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Age and sex difference in response to short exposure to extreme dry heat.


Sixty volunteers, 33 males and 27 females (18-63 yr), were divided according to age and sex. They were exposed for 10 min to extreme dry heat: 80-90 degrees C dry bulb temperature and 3-4% relative humidity. Their rectal temperature, skin temperature at eight different points, weight, and heart rate were recorded prior to and immediately following the exposure. A mean rise of only 0.5 degrees C in rectal temperature was recorded following exposure as compared to a mean rise of 5.2 degrees C in mean weighted skin temperature (MWST). Female subjects showed a significantly higher rise in MWST than the male subjects. Similarly, a significantly higher rise in MWST was observed in elderly male subjects as compared to the youngest male group (P less than 0.05). The differences in MWST possibly resulted from differences in mean skin blood flow causing differences in skin conductance. Large individual variation in heat response was recorded in rectal temperature, as well as in weighted skin temperatures. The increase in skin temperature during the first 10 min of exposure to extreme dry heat may serve as an indicator for heat tolerance time, and may help predicting heatstroke susceptible individuals.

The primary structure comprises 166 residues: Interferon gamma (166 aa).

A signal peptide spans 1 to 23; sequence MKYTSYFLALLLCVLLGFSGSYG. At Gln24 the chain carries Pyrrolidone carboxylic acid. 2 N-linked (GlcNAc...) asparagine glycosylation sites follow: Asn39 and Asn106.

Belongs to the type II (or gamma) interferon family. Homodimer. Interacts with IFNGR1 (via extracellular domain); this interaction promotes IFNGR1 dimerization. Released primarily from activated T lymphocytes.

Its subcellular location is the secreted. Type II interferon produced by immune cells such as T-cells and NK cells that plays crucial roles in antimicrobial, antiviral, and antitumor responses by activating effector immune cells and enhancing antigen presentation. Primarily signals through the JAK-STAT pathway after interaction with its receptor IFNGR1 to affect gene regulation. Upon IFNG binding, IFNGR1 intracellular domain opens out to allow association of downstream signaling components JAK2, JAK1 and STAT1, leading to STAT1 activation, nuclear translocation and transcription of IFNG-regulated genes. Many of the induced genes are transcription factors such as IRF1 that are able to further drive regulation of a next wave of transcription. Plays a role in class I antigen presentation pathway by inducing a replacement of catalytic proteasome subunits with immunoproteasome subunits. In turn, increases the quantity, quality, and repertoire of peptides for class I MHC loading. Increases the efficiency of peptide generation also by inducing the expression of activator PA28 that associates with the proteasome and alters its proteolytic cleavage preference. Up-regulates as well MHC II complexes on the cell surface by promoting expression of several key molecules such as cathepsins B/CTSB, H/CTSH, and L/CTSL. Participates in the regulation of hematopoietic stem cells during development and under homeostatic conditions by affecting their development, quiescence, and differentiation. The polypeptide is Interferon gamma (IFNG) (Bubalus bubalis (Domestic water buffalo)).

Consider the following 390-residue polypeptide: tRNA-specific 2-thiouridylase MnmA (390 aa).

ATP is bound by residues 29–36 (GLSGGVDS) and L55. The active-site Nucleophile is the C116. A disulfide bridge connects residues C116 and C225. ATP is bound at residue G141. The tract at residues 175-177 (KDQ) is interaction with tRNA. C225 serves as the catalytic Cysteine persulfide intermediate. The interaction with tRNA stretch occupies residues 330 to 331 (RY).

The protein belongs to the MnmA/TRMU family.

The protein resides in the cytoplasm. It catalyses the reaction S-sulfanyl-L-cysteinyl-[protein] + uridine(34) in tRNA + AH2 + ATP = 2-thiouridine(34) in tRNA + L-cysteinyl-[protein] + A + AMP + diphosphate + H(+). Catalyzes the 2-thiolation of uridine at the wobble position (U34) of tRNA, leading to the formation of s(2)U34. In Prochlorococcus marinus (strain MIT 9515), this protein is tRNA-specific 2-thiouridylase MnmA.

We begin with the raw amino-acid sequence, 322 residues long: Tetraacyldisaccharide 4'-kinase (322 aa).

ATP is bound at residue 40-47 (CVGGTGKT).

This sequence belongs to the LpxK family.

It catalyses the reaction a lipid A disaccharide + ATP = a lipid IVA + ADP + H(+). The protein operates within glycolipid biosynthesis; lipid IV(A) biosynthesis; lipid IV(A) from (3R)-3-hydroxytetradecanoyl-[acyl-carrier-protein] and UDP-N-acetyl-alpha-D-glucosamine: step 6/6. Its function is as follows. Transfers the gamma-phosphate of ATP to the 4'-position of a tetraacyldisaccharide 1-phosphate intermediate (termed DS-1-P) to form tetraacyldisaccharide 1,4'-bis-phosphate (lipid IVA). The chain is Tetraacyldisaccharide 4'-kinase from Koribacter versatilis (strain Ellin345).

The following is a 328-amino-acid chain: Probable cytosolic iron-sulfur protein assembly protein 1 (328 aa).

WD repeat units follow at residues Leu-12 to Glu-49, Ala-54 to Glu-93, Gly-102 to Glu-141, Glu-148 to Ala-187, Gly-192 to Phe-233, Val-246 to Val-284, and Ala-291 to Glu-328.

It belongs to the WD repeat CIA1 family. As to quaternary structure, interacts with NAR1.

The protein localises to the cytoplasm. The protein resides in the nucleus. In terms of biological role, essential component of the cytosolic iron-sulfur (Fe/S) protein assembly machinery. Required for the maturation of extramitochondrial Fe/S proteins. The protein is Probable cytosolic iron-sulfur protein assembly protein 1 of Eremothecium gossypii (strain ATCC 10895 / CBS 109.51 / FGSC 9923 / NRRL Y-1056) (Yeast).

[Indexed for MEDLINE]

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